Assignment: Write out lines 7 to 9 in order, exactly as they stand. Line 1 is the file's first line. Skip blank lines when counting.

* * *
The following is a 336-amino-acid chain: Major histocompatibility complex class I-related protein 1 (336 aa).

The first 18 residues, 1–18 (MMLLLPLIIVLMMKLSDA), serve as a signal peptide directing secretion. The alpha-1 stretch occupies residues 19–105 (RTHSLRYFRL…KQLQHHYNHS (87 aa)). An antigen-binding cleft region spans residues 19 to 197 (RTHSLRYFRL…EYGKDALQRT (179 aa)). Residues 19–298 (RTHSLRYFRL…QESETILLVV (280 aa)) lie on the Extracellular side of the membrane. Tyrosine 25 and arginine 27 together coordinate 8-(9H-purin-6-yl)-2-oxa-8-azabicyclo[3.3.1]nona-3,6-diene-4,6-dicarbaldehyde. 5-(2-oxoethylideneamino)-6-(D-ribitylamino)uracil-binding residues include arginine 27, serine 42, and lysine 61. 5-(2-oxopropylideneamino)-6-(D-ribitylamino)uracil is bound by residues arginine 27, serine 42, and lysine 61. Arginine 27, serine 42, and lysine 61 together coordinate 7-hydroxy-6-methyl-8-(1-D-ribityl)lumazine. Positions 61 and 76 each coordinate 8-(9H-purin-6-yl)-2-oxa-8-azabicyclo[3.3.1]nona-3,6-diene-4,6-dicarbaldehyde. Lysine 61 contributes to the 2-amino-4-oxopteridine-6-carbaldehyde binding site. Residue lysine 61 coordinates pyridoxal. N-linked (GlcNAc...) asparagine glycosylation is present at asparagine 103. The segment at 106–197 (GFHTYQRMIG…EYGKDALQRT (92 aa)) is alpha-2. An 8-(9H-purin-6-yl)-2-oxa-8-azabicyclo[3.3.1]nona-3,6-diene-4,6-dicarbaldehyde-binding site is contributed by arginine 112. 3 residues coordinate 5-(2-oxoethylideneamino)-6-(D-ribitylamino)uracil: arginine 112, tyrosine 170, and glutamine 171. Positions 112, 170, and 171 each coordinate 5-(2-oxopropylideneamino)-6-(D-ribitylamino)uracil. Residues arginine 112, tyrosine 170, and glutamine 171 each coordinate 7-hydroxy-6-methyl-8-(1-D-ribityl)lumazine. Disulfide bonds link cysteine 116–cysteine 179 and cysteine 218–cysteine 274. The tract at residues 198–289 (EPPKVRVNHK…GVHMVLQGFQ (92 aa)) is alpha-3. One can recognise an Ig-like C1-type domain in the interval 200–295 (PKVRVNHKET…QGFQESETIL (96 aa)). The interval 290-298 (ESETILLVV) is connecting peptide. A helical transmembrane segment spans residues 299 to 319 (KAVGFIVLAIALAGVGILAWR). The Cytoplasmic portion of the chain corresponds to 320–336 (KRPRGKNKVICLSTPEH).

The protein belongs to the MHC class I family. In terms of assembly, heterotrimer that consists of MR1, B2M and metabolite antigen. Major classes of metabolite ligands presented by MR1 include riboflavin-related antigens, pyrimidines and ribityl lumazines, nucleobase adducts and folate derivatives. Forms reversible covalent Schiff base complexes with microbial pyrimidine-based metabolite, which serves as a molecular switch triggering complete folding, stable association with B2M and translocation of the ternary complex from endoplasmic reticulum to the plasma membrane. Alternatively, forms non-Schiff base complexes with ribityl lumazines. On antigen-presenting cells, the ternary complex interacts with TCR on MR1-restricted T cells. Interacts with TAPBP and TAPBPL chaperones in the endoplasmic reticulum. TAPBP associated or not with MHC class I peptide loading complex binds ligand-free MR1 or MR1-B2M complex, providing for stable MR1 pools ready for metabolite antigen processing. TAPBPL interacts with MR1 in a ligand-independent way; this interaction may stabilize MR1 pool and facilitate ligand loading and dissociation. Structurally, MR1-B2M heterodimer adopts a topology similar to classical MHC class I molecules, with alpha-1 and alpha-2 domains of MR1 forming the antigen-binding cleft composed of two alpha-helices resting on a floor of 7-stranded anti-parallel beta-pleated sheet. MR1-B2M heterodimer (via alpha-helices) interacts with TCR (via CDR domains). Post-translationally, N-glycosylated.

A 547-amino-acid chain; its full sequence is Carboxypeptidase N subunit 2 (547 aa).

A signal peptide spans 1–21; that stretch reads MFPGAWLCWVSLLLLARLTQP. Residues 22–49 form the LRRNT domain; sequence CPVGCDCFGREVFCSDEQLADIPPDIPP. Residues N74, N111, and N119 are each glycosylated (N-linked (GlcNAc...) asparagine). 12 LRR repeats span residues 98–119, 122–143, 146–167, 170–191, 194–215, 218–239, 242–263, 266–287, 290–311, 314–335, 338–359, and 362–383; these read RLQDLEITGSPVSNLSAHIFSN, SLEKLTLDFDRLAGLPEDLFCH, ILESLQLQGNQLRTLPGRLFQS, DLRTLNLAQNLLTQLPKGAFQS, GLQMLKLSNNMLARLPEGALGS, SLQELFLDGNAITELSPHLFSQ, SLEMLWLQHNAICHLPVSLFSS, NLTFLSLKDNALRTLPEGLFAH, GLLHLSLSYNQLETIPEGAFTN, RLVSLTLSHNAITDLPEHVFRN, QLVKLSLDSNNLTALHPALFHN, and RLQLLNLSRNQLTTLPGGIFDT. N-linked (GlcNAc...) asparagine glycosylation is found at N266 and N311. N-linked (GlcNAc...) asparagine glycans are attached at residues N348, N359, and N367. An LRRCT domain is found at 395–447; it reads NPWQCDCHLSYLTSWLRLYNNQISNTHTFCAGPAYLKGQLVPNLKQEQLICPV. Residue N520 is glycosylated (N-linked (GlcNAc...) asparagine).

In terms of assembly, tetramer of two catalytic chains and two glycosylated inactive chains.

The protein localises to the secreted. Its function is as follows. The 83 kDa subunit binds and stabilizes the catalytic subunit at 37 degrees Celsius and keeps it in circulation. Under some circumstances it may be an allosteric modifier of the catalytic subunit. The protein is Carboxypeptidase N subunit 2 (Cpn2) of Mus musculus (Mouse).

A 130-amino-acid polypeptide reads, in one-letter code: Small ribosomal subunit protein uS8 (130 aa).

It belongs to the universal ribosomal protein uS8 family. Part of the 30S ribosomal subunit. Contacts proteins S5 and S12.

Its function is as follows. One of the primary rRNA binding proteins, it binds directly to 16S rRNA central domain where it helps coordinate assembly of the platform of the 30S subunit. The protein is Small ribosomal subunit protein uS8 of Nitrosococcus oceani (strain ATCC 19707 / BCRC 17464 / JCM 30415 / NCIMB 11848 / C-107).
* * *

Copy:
The protein localises to the secreted. Its function is as follows. The 83 kDa subunit binds and stabilizes the catalytic subunit at 37 degrees Celsius and keeps it in circulation. Under some circumstances it may be an allosteric modifier of the catalytic subunit. The protein is Carboxypeptidase N subunit 2 (Cpn2) of Mus musculus (Mouse).

A 130-amino-acid polypeptide reads, in one-letter code: Small ribosomal subunit protein uS8 (130 aa).

It belongs to the universal ribosomal protein uS8 family. Part of the 30S ribosomal subunit. Contacts proteins S5 and S12.